• The virtual event brought together 500 innovators from across Australia and NZ.
NZDF via Twitter
    The virtual event brought together 500 innovators from across Australia and NZ. NZDF via Twitter

Four teams have been named winners of the Australian and NZ #shockproof Defence forces hackathon.

The virtual event brought together 500 innovators from across Australia and NZ. Guided by 70 mentors with 40 pitch presentations, the hackathon aimed to find ways to harden Australian and NZ defence logistics.

The IBM-sponsored prize winners were:

  •       1st Prize: $7,000 awarded to Gaia Pod, a supply chain and logistics optimisation focused solution using Artificial Intelligence and Machine Learning.
  •       2nd Prize: $2,000 awarded to FVEX, an enabling policies and supply chain and logistics optimisation focused solution.
  •       3rd Prize: $1,000 awarded to Team White Hat for its cyber resilience focused solution.
  •       4th Prize: ANSTO's Nandin Innovation Centre three+ months membership awarded to Help from Heroes; a People, Culture and Wellness focused solution.

“Before this event, I had never heard of a hackathon or what the actual purpose is of competing,” Gaia Pod team member Amy McIntosh said. “Now I know it is much more than just creating a novel idea out of the blue to solve an ongoing problem. It is being able to come together with a range of diverse people to innovate and create a concept that will ultimately help and support the future of the ANZDF.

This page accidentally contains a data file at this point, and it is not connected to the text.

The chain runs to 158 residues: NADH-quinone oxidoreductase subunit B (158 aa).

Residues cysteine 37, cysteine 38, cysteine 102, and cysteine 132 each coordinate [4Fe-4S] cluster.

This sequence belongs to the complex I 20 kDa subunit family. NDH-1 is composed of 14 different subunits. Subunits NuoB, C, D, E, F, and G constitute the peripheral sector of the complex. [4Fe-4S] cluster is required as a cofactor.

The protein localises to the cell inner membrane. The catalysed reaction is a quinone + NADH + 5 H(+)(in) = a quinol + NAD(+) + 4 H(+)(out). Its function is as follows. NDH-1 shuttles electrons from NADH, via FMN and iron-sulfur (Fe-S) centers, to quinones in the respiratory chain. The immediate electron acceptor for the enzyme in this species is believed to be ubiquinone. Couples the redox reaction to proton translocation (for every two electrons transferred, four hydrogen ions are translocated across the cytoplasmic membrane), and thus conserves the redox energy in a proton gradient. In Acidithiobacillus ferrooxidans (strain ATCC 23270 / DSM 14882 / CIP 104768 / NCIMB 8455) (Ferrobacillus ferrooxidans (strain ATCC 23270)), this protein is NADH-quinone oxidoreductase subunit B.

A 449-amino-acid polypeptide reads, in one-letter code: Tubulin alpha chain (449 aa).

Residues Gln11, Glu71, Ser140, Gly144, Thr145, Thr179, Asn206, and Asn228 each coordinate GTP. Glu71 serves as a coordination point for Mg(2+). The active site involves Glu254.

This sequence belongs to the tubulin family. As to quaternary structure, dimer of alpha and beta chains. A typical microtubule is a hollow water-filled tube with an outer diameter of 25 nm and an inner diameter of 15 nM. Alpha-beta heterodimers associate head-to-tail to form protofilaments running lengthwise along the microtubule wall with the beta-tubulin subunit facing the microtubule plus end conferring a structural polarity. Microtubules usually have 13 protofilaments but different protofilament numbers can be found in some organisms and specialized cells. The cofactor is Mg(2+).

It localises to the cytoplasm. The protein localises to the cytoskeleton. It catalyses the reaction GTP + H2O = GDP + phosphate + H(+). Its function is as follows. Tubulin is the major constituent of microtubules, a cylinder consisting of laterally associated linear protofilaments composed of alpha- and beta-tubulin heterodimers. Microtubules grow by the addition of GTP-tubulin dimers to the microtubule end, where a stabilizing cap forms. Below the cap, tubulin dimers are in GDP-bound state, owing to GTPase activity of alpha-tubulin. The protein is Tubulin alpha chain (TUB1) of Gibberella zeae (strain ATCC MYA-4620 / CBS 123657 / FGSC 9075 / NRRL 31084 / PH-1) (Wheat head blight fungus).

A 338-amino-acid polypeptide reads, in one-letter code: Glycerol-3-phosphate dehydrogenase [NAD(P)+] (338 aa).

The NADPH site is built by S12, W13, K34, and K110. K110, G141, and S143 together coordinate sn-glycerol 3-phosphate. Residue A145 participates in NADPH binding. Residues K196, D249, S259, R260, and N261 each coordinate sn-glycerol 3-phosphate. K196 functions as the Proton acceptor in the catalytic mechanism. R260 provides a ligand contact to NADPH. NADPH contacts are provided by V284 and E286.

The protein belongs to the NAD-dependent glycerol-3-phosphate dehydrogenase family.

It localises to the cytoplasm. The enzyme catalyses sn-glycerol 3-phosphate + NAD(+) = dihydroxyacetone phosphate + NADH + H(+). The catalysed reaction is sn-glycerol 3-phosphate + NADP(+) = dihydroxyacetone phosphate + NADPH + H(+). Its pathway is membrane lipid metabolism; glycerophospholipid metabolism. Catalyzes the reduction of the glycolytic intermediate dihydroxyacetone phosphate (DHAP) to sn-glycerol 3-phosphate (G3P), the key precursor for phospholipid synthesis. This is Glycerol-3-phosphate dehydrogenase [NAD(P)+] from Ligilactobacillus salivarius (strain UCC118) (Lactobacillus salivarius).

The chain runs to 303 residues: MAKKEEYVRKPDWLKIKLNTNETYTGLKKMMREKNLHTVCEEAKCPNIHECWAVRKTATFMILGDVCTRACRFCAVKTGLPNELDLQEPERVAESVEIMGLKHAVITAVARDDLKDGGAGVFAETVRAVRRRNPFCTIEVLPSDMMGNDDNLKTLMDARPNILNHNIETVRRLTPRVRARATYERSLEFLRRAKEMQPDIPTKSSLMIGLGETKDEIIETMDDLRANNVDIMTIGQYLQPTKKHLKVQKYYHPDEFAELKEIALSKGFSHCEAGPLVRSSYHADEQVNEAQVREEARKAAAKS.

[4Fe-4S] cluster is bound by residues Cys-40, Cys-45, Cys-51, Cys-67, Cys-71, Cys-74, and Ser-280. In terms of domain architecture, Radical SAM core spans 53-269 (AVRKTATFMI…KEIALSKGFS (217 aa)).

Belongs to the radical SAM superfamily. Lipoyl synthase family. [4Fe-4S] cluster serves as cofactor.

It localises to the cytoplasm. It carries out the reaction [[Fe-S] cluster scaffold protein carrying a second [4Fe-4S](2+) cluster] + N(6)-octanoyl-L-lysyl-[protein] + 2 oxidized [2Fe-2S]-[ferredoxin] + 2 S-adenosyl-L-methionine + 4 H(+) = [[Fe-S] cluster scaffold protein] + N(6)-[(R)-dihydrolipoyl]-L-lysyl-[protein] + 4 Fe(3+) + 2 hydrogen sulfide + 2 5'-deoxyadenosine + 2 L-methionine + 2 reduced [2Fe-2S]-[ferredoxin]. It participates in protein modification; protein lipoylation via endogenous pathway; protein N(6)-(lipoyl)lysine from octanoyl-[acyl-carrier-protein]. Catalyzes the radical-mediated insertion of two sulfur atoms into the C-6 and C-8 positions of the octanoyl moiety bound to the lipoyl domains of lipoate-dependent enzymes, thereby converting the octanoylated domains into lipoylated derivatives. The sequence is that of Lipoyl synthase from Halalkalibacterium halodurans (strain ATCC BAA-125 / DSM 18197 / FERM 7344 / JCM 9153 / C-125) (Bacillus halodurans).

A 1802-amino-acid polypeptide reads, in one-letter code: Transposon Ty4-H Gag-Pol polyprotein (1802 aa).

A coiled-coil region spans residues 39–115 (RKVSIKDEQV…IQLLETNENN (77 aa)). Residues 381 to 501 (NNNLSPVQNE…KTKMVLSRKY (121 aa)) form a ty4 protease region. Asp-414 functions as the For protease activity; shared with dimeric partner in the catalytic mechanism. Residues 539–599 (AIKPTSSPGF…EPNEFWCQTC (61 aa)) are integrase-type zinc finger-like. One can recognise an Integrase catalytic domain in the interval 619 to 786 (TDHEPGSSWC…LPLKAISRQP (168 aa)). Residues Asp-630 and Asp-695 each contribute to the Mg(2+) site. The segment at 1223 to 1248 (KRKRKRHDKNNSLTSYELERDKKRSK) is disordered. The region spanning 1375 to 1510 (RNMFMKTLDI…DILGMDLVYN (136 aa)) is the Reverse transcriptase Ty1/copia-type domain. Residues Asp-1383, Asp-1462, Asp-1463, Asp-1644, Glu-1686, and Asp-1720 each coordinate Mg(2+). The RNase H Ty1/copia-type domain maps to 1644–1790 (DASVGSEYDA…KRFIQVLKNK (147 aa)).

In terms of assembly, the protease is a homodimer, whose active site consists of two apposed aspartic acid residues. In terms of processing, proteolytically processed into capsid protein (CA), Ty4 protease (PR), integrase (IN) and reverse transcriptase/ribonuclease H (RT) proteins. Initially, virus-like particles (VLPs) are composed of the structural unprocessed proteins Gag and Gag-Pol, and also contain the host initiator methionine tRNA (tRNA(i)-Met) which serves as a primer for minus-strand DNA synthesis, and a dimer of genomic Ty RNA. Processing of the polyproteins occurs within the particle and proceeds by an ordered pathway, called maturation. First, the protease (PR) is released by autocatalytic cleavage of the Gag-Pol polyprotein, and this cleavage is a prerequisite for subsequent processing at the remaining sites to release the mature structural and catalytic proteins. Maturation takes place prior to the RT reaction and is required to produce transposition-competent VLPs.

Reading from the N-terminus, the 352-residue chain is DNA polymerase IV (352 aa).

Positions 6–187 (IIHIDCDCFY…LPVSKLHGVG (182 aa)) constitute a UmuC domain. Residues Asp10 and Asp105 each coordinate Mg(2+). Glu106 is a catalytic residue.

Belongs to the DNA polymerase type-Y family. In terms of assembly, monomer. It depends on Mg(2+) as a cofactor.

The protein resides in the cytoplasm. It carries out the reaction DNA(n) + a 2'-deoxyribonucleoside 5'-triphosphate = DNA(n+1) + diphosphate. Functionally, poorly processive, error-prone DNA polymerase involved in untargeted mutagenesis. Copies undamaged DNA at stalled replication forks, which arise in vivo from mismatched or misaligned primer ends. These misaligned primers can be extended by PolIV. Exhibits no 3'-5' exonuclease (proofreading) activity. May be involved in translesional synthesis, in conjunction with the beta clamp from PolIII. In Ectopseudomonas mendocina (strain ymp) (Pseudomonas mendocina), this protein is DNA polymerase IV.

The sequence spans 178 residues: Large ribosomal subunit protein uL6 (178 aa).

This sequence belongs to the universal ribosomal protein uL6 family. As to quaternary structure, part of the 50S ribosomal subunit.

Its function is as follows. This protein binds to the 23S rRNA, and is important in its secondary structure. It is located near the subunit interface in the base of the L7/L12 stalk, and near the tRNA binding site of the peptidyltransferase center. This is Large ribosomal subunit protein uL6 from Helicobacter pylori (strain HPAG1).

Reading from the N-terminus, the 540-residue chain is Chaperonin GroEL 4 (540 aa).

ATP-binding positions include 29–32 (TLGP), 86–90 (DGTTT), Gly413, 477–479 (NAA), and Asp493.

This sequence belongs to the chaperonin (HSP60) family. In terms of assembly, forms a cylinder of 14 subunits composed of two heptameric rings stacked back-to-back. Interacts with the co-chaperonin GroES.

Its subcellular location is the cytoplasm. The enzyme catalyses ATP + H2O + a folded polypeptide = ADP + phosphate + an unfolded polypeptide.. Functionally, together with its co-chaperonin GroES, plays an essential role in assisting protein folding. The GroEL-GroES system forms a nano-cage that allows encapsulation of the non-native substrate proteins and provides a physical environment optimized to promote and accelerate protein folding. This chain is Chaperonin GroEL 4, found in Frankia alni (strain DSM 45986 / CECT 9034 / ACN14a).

“As our team’s focus was in disaster relief, we were able to encompass and apply our thinking to both Australia and NZ. It was a riveting and rewarding experience, especially considering the positive intensity of teamwork.

“I believe this hackathon provided a window of opportunity for specialists in business and the sciences to demonstrate our potential and how by reaching out across the Trans-Tasman, collaboration and support in our special part of the world is possible.”

Help From Heroes’ Vicky-Rae Renier-Clark was impressed by her first experience in being involved with a hackathon.

“This was my very first online hackathon and it was an absolute privilege and honour to have our ideas both heard and recognised by Australian and NZ Defence,” she said. “Our small but mighty team consisted of two mums, one from each side of the ditch, who despite all the challenges with parenting and juggling tech issues persisted and most of all delivered.”

“As a team, we've mentored and helped organise a few hackathons in the past but this one in particular was unique for a number of reasons: the breadth of capability and expertise in our mentors, lead mentors and participants, and how directly applicable some of the solutions I've seen come from the teams, and I've seen a lot of solutions that will have an impact in future or will become an inspiration for others,” Steve Nouri, ACS Head of Data Science, commended.

“The hackathon leveraged the ingenuity of technological specialists across the two nations to explore options to enhance sovereign capability,” an Australian Defence spokesperson said. “The 48-hour event helped to identify innovative solutions to supply chain issues, which underpin Defence’s ability to mobilise quickly when responding to a crisis or threat.”

Defence plans to explore the best paths forward for all 40 competing teams and aims to further develop a number of ideas and solutions from the Hackathon, both internally and with relevant government agencies.

Note: ADM Managing Editor Katherine Ziesing acted as a judge for the Hackathon.

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